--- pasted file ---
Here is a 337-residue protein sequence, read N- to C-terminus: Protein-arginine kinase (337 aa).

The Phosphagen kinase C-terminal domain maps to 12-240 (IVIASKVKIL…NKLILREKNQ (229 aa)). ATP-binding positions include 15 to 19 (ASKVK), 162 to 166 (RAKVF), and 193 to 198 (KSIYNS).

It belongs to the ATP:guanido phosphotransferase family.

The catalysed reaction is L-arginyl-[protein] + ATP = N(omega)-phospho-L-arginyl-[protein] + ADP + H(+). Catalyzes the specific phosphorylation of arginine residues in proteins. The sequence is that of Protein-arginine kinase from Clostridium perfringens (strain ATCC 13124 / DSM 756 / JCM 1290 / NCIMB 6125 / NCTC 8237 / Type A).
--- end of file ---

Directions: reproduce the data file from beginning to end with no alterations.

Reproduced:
Here is a 337-residue protein sequence, read N- to C-terminus: Protein-arginine kinase (337 aa).

The Phosphagen kinase C-terminal domain maps to 12-240 (IVIASKVKIL…NKLILREKNQ (229 aa)). ATP-binding positions include 15 to 19 (ASKVK), 162 to 166 (RAKVF), and 193 to 198 (KSIYNS).

It belongs to the ATP:guanido phosphotransferase family.

The catalysed reaction is L-arginyl-[protein] + ATP = N(omega)-phospho-L-arginyl-[protein] + ADP + H(+). Catalyzes the specific phosphorylation of arginine residues in proteins. The sequence is that of Protein-arginine kinase from Clostridium perfringens (strain ATCC 13124 / DSM 756 / JCM 1290 / NCIMB 6125 / NCTC 8237 / Type A).